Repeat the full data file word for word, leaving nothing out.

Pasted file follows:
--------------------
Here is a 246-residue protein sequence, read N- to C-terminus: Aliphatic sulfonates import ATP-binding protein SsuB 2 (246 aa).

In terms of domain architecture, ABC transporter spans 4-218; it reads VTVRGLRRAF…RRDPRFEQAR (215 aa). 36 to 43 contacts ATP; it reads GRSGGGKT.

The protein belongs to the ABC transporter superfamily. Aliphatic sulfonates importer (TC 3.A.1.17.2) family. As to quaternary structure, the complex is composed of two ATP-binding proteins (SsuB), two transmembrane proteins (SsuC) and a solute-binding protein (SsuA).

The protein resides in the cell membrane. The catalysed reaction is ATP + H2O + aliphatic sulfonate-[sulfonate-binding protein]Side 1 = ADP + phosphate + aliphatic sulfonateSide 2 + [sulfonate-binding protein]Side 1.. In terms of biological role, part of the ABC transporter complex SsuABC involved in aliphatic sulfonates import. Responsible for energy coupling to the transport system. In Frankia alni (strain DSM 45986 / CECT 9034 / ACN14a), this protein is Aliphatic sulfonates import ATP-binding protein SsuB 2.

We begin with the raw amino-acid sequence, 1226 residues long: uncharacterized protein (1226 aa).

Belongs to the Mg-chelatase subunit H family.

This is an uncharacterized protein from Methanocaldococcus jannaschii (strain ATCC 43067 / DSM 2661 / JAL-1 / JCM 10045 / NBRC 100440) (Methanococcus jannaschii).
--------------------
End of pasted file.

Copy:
Here is a 246-residue protein sequence, read N- to C-terminus: Aliphatic sulfonates import ATP-binding protein SsuB 2 (246 aa).

In terms of domain architecture, ABC transporter spans 4-218; it reads VTVRGLRRAF…RRDPRFEQAR (215 aa). 36 to 43 contacts ATP; it reads GRSGGGKT.

The protein belongs to the ABC transporter superfamily. Aliphatic sulfonates importer (TC 3.A.1.17.2) family. As to quaternary structure, the complex is composed of two ATP-binding proteins (SsuB), two transmembrane proteins (SsuC) and a solute-binding protein (SsuA).

The protein resides in the cell membrane. The catalysed reaction is ATP + H2O + aliphatic sulfonate-[sulfonate-binding protein]Side 1 = ADP + phosphate + aliphatic sulfonateSide 2 + [sulfonate-binding protein]Side 1.. In terms of biological role, part of the ABC transporter complex SsuABC involved in aliphatic sulfonates import. Responsible for energy coupling to the transport system. In Frankia alni (strain DSM 45986 / CECT 9034 / ACN14a), this protein is Aliphatic sulfonates import ATP-binding protein SsuB 2.

We begin with the raw amino-acid sequence, 1226 residues long: uncharacterized protein (1226 aa).

Belongs to the Mg-chelatase subunit H family.

This is an uncharacterized protein from Methanocaldococcus jannaschii (strain ATCC 43067 / DSM 2661 / JAL-1 / JCM 10045 / NBRC 100440) (Methanococcus jannaschii).